Day Software may be best known for its CRX (Content Repository Extreme) Java Content Repository. But after testing the general release of its Communique 5.1 (CQ5) modular CMS, I think it's time to get reintroduced to the rest of what the company offers. This notable Web content manager will impress business users with drag-and-drop page design, in-context content editing, and a component library that includes Flash elements, form builders, and Google Gadget support. And it will impress IT with a nice complement of enterprise bells and whistles -- from integrated BPM to hot backup, disaster recovery, and clustering capabilities.
CQ5, like the previous 4.2 version, is a Java application. However, Version 5.1 has even more open associations. It was completely rewritten around Apache Sling -- a Web application framework that Day incubated and then open sourced. The entirely rebuilt client application now incorporates AJAX components for a great user experience, including drag-and-drop content placement.
[ See the InfoWorld Test Center guide to content management systems for evaluations of the leading commercial and open source Web CMS and enterprise CMS solutions. ]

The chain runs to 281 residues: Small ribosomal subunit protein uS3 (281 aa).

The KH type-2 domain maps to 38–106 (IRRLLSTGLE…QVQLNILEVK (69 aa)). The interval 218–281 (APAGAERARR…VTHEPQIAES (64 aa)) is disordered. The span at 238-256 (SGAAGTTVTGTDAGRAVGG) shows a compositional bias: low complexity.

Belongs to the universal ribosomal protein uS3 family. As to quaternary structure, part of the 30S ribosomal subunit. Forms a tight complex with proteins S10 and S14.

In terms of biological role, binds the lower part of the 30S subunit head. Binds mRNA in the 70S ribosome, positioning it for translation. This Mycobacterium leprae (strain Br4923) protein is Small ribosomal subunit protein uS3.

New components, including ready-to-use forms, really speed the development of Web pages. Also, workflow and tagging have been substantially revised. Workflow now includes a full-fledged BPM engine. Plus, there are numerous infrastructure improvements for anyone looking to deploy CQ5 for an enterprise.
Easy from the start
I really think Day redefined the user experience -- and not just for business users. Web developers and system administrators also get to enjoy the principles of Web 2.0.
Consider CQ5's setup: Just double-click a "quick start" JAR file and everything you need is automatically installed, including a repository, virtual repository services, index and search services, workflow services, security (already configured for LDAP integration or Windows single sign-on), and a Web server. Overall, this process required six minutes -- plus another two minutes to fire up the environment and log into the CQ5 application.